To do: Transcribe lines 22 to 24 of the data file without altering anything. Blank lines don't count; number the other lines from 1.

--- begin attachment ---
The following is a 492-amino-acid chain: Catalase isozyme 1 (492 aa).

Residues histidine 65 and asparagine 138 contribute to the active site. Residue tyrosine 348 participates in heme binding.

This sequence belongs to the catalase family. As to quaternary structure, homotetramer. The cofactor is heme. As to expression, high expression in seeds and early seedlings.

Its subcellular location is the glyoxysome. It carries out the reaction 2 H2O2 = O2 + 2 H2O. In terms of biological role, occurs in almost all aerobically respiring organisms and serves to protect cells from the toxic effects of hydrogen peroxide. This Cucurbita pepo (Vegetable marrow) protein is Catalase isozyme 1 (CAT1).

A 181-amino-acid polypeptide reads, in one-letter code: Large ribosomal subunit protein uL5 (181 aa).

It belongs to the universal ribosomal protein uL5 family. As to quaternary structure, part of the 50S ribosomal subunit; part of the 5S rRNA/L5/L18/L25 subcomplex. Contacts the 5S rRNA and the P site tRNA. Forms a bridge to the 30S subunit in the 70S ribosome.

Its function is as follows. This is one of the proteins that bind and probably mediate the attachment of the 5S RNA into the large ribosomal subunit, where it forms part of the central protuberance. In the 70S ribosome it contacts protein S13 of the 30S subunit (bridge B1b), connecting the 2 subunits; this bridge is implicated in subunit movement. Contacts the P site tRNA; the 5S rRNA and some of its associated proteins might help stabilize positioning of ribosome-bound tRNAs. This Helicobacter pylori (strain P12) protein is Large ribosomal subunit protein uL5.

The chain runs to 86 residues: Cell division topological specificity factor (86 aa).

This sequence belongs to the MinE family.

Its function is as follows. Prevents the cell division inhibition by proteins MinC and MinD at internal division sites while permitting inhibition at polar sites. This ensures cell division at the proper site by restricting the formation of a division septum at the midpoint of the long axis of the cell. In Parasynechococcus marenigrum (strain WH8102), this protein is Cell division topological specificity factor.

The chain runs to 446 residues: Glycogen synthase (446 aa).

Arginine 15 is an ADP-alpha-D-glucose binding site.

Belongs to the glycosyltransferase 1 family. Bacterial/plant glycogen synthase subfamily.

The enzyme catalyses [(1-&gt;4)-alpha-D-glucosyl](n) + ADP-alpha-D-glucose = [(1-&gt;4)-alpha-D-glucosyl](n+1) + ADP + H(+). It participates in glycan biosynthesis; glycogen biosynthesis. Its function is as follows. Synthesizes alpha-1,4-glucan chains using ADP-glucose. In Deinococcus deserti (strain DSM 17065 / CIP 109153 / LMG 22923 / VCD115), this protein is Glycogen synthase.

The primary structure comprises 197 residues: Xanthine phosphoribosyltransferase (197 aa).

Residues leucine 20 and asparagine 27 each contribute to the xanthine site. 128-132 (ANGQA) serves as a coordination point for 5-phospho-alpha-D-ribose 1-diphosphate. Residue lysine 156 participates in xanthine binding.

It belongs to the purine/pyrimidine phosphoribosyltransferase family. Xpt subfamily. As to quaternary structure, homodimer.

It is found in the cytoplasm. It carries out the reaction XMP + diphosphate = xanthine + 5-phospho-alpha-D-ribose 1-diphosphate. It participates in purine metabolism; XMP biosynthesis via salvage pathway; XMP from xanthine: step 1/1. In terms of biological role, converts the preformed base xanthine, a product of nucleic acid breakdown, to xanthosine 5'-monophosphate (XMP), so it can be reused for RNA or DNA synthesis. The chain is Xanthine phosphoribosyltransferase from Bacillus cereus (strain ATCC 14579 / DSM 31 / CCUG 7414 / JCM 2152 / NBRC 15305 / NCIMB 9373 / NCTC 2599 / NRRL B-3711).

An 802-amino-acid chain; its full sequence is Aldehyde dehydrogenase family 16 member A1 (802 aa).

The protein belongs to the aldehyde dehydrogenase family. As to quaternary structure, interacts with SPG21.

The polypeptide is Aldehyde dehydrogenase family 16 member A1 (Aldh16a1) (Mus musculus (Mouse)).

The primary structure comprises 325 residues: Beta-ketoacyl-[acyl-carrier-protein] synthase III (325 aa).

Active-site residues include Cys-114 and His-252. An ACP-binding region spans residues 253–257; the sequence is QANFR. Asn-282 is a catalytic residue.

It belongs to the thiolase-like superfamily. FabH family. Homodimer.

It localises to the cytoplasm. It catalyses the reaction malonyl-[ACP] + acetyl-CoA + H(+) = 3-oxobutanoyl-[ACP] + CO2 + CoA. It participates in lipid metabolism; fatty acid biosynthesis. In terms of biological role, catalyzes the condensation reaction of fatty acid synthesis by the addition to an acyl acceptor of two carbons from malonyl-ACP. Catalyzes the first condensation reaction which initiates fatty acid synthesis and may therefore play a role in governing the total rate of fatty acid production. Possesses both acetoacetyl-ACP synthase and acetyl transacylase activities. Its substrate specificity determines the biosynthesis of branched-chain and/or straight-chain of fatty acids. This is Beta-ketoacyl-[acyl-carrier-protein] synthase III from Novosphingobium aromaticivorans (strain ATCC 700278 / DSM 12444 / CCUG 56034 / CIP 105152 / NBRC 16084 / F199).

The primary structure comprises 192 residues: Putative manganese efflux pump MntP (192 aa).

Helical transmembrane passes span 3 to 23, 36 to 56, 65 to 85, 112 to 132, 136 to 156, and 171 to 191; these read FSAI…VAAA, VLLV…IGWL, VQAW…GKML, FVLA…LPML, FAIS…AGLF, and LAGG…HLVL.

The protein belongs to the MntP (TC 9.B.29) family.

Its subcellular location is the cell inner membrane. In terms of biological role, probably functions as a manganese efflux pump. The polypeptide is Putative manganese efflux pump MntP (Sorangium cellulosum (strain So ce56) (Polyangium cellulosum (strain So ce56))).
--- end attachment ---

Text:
The primary structure comprises 325 residues: Beta-ketoacyl-[acyl-carrier-protein] synthase III (325 aa).

Active-site residues include Cys-114 and His-252. An ACP-binding region spans residues 253–257; the sequence is QANFR. Asn-282 is a catalytic residue.

It belongs to the thiolase-like superfamily. FabH family. Homodimer.